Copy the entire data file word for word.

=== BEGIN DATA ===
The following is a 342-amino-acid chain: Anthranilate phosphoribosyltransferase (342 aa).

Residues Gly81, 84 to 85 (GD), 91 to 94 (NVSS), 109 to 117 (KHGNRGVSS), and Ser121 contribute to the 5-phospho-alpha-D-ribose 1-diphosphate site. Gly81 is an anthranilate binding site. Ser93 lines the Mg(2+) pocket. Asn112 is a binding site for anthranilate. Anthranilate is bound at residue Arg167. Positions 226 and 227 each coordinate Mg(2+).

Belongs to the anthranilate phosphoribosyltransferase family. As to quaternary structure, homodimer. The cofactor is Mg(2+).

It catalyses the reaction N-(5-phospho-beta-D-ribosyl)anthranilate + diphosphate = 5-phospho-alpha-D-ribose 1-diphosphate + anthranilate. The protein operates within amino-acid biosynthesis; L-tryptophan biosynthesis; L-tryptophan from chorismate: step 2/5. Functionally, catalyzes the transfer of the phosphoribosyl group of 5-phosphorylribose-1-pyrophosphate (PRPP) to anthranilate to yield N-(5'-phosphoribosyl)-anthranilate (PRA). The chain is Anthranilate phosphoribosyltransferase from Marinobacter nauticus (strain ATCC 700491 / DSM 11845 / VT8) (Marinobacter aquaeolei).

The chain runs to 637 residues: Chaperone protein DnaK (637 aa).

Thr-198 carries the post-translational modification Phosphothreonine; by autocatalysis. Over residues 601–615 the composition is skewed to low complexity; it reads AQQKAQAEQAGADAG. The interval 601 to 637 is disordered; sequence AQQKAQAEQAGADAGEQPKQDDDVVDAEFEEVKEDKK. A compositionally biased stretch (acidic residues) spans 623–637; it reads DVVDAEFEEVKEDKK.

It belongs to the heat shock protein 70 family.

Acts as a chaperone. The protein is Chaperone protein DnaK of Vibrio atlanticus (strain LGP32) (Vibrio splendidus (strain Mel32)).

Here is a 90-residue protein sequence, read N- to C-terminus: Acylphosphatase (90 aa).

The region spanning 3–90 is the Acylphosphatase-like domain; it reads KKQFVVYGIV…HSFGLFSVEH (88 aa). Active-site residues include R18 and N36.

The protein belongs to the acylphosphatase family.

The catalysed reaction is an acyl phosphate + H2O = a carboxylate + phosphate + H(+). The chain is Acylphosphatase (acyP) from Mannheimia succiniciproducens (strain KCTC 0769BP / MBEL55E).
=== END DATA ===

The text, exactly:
The following is a 342-amino-acid chain: Anthranilate phosphoribosyltransferase (342 aa).

Residues Gly81, 84 to 85 (GD), 91 to 94 (NVSS), 109 to 117 (KHGNRGVSS), and Ser121 contribute to the 5-phospho-alpha-D-ribose 1-diphosphate site. Gly81 is an anthranilate binding site. Ser93 lines the Mg(2+) pocket. Asn112 is a binding site for anthranilate. Anthranilate is bound at residue Arg167. Positions 226 and 227 each coordinate Mg(2+).

Belongs to the anthranilate phosphoribosyltransferase family. As to quaternary structure, homodimer. The cofactor is Mg(2+).

It catalyses the reaction N-(5-phospho-beta-D-ribosyl)anthranilate + diphosphate = 5-phospho-alpha-D-ribose 1-diphosphate + anthranilate. The protein operates within amino-acid biosynthesis; L-tryptophan biosynthesis; L-tryptophan from chorismate: step 2/5. Functionally, catalyzes the transfer of the phosphoribosyl group of 5-phosphorylribose-1-pyrophosphate (PRPP) to anthranilate to yield N-(5'-phosphoribosyl)-anthranilate (PRA). The chain is Anthranilate phosphoribosyltransferase from Marinobacter nauticus (strain ATCC 700491 / DSM 11845 / VT8) (Marinobacter aquaeolei).

The chain runs to 637 residues: Chaperone protein DnaK (637 aa).

Thr-198 carries the post-translational modification Phosphothreonine; by autocatalysis. Over residues 601–615 the composition is skewed to low complexity; it reads AQQKAQAEQAGADAG. The interval 601 to 637 is disordered; sequence AQQKAQAEQAGADAGEQPKQDDDVVDAEFEEVKEDKK. A compositionally biased stretch (acidic residues) spans 623–637; it reads DVVDAEFEEVKEDKK.

It belongs to the heat shock protein 70 family.

Acts as a chaperone. The protein is Chaperone protein DnaK of Vibrio atlanticus (strain LGP32) (Vibrio splendidus (strain Mel32)).

Here is a 90-residue protein sequence, read N- to C-terminus: Acylphosphatase (90 aa).

The region spanning 3–90 is the Acylphosphatase-like domain; it reads KKQFVVYGIV…HSFGLFSVEH (88 aa). Active-site residues include R18 and N36.

The protein belongs to the acylphosphatase family.

The catalysed reaction is an acyl phosphate + H2O = a carboxylate + phosphate + H(+). The chain is Acylphosphatase (acyP) from Mannheimia succiniciproducens (strain KCTC 0769BP / MBEL55E).